Much of the discussion around cloud DevOps focuses on the speed with which companies need to get new code into production. This focus is important – because in an increasingly digital marketplace, new code enables new value propositions. New code is also often essential for maintaining competitive parity with market innovators. But new code doesn’t just have to deliver the functionality the business requires. It also has to behave well because the behavior of code in the cloud affects performan...
May. 5, 2016 03:15 AM EDT Reads: 1,500
Admittedly, two years ago I was a bulk contributor to the DevOps noise with conversations rooted in the movement around culture, principles, and goals. And while all of these elements of DevOps environments are important, I’ve found that the biggest challenge now is a lack of understanding as to why DevOps is beneficial. It’s getting the wheels going, or just taking the next step. The best way to start on the road to change is to take a look at the companies that have already made great headway ...
May. 5, 2016 01:30 AM EDT Reads: 461
In 2006, Martin Fowler posted his now famous essay on Continuous Integration. Looking back, what seemed revolutionary, radical or just plain crazy is now common, pedestrian and "just what you do." I love it. Back then, building and releasing software was a real pain. Integration was something you did at the end, after code complete, and we didn't know how long it would take. Some people may recall how we, as an industry, spent a massive amount of time integrating code from one team with another...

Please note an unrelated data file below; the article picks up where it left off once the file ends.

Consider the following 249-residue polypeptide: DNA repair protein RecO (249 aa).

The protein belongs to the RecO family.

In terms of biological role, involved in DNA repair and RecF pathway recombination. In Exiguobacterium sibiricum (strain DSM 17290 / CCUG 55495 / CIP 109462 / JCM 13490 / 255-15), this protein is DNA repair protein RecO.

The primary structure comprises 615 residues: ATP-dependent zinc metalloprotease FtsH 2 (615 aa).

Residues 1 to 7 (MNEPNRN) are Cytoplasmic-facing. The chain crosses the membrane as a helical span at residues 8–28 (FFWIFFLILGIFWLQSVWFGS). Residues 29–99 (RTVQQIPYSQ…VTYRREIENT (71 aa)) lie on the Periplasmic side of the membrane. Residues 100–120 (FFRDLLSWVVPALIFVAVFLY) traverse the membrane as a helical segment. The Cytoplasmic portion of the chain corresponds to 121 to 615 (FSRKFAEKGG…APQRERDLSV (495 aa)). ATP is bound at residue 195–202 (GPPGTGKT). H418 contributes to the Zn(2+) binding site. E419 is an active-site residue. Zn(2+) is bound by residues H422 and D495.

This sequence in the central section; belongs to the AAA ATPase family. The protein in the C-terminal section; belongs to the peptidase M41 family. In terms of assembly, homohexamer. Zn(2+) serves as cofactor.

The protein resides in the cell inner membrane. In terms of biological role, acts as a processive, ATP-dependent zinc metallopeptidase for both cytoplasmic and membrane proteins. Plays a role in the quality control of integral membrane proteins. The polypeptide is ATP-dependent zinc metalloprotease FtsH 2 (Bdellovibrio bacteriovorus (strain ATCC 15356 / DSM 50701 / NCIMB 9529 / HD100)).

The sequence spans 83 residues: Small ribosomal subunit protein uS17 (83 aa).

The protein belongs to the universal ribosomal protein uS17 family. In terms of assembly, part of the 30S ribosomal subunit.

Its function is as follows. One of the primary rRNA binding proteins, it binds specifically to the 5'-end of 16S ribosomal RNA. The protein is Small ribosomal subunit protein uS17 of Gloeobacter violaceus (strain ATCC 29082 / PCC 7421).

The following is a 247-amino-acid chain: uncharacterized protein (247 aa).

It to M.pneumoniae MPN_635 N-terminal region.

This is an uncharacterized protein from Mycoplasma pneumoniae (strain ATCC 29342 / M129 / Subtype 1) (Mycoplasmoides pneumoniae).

May. 5, 2016 01:15 AM EDT Reads: 1,139
Many private cloud projects were built to deliver self-service access to development and test resources. While those clouds delivered faster access to resources, they lacked visibility, control and security needed for production deployments. In their session at 18th Cloud Expo, Steve Anderson, Product Manager at BMC Software, and Rick Lefort, Principal Technical Marketing Consultant at BMC Software, will discuss how a cloud designed for production operations not only helps accelerate developer...
May. 5, 2016 01:00 AM EDT Reads: 1,329
I have an article in the recently released “DZone Guide to Building and Deploying Applications on the Cloud” entitled “Fullstack Engineering in the Age of Hybrid Cloud”. In this article I discuss the need and skills of a Fullstack Engineer with relation to troubleshooting and repairing complex, distributed hybrid cloud applications. My recent experiences with troubleshooting issues with my Docker WordPress container only reinforce the details I wrote about in this piece. Without my comprehensive...
May. 4, 2016 11:45 PM EDT Reads: 995
From the conception of Docker containers to the unfolding microservices revolution we see today, here is a brief history of what I like to call 'containerology'. In 2013, we were solidly in the monolithic application era. I had noticed that a growing amount of effort was going into deploying and configuring applications. As applications had grown in complexity and interdependency over the years, the effort to install and configure them was becoming significant. But the road did not end with a ...